Closing the 13-F and 13-D loopholes will not end hedge fund demands, but it would end the additional unfair advantage of surprise, allowing company management to understand those positions both before and following such demands.
Closing these loopholes would also end a significant distortion in corporate governance in which owners of a large percentage of shares must rightly put other shareholders on notice of their stake, but hedge funds can mask their ownership and their incentives through the use of complex financial products.
We urge the SEC move swiftly to close these loopholes and to cut down on the reporting lag on both Forms 13-F and 13-D so that basic reporting requirements apply no matter how positions are constructed.
- Total return swaps (TRS) and contract for differences (CFDs), which do not bring voting rights, but have the same economic exposure as shares, should be required to be reported on both Forms 13-F and 13-D to give a clearer picture of how much an institutional investor owns in a stock.
- While long options positions must be reported on both 13-F and 13-D reports, short options such as selling puts (similar to being long a stock) or selling calls (similar to shorting a stock) are not currently subject to the same requirements. Reporting should be required for these instruments as well so that funds cannot use them to avoid scrutiny.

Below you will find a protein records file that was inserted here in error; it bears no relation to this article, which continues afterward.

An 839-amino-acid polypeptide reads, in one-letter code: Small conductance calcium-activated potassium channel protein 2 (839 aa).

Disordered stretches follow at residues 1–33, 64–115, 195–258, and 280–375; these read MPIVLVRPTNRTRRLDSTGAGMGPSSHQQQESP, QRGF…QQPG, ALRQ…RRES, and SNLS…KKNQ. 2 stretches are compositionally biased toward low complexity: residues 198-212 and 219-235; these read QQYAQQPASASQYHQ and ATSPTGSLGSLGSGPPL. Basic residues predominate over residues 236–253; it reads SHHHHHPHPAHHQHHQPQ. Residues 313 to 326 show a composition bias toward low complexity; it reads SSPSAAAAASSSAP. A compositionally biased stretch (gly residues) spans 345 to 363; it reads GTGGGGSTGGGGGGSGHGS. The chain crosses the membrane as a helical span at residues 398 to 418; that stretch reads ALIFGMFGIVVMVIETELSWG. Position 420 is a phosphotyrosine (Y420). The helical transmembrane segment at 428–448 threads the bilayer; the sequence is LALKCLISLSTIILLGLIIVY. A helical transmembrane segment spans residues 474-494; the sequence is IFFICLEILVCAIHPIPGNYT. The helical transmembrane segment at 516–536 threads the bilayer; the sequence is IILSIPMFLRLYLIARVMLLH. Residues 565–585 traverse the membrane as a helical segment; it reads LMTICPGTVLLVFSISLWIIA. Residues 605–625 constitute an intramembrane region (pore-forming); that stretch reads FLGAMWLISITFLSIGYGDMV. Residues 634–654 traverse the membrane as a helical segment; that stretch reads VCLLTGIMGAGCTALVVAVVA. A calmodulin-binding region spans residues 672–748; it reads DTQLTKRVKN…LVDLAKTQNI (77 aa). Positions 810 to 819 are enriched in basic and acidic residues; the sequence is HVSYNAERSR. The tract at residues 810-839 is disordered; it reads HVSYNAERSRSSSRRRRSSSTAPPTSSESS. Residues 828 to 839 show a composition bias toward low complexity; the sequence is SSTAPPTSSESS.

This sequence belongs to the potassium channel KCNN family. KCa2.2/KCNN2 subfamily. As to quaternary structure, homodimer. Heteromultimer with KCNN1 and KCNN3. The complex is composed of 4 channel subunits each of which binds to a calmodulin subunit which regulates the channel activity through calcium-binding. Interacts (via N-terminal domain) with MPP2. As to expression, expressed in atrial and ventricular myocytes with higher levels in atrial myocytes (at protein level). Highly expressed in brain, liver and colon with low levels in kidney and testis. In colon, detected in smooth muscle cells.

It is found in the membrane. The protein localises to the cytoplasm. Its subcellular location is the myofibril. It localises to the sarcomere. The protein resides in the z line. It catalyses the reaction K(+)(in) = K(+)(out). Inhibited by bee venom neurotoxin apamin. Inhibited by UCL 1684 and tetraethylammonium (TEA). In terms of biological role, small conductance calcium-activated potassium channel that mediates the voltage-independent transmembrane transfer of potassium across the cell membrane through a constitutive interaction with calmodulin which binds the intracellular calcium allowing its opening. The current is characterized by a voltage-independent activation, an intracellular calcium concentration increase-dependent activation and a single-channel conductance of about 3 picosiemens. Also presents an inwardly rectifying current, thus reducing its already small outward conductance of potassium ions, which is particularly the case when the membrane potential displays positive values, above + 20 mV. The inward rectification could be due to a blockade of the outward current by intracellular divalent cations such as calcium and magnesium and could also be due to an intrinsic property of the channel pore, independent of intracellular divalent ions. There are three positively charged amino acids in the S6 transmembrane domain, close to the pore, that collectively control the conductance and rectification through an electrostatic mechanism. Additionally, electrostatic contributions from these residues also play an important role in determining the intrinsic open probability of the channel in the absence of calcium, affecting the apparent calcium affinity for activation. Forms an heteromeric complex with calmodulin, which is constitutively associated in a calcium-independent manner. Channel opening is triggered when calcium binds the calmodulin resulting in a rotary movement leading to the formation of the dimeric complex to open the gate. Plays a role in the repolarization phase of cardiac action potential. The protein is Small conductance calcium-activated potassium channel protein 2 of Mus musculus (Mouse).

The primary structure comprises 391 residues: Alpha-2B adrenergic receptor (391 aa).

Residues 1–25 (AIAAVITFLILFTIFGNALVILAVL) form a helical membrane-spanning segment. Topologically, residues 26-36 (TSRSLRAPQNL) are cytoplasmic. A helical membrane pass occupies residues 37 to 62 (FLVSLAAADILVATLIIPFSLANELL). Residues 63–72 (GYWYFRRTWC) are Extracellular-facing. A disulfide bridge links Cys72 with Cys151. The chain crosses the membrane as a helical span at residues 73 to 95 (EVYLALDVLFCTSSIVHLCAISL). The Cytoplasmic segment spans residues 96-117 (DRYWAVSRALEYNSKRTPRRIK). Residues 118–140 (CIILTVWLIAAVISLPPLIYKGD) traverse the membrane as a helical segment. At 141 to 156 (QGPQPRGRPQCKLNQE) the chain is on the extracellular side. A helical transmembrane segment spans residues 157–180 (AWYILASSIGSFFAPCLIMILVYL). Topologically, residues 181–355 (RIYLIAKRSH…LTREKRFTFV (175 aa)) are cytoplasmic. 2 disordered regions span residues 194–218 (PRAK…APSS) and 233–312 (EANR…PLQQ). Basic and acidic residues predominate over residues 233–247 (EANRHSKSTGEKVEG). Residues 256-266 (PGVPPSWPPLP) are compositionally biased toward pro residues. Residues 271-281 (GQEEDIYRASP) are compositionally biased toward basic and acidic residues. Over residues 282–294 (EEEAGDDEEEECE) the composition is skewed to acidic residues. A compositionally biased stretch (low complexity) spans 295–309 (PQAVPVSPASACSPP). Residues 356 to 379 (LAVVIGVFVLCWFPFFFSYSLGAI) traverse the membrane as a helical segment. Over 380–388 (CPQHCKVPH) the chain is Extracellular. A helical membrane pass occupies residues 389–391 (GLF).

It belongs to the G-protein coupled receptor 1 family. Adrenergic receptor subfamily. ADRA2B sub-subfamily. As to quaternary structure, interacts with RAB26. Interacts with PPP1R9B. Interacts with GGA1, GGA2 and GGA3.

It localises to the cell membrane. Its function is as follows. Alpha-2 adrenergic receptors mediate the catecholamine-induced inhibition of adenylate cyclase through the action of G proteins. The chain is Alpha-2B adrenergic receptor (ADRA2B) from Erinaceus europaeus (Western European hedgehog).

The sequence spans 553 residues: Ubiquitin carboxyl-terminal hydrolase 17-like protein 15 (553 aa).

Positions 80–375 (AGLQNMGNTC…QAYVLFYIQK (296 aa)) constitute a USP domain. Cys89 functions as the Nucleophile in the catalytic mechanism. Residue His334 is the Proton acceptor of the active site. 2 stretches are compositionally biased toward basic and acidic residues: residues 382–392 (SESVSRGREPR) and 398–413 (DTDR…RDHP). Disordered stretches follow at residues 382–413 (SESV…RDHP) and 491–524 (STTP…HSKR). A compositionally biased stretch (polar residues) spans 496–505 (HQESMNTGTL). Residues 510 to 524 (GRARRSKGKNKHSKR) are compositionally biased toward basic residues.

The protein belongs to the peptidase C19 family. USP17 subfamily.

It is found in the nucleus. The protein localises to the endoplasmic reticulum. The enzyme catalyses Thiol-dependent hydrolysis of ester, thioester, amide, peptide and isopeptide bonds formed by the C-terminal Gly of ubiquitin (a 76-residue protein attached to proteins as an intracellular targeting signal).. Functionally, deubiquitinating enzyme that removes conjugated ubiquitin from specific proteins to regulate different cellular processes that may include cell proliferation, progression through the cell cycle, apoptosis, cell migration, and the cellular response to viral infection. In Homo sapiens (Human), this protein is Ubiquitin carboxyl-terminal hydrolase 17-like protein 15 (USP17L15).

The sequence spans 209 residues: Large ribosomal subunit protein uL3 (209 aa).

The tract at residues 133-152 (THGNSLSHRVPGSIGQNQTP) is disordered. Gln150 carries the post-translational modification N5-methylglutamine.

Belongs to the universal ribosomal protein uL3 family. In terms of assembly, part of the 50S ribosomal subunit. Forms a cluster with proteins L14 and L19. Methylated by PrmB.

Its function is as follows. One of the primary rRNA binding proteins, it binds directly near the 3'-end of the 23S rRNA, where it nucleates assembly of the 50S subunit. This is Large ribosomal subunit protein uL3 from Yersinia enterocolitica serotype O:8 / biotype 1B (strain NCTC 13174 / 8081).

- Quarterly 13-F reports should be updated to require disclosure of short positions. Other investors should not be left in the dark as to which funds have vested interests against a company
- Given the significant improvements in technology since the timelines were set, both the 10-day deadline to file Form 13-D and the 45 days after quarter end deadline to file Form 13-F should be significantly shortened in order to provide investors with more up to date information
We are encouraged to see that an expansion of the Form 13-F and 13-D reporting requirements to include derivatives is on the Commission’s agenda.10 We strongly encourage the Commission to follow through and close these long running loopholes in order to create safer and more transparent public markets.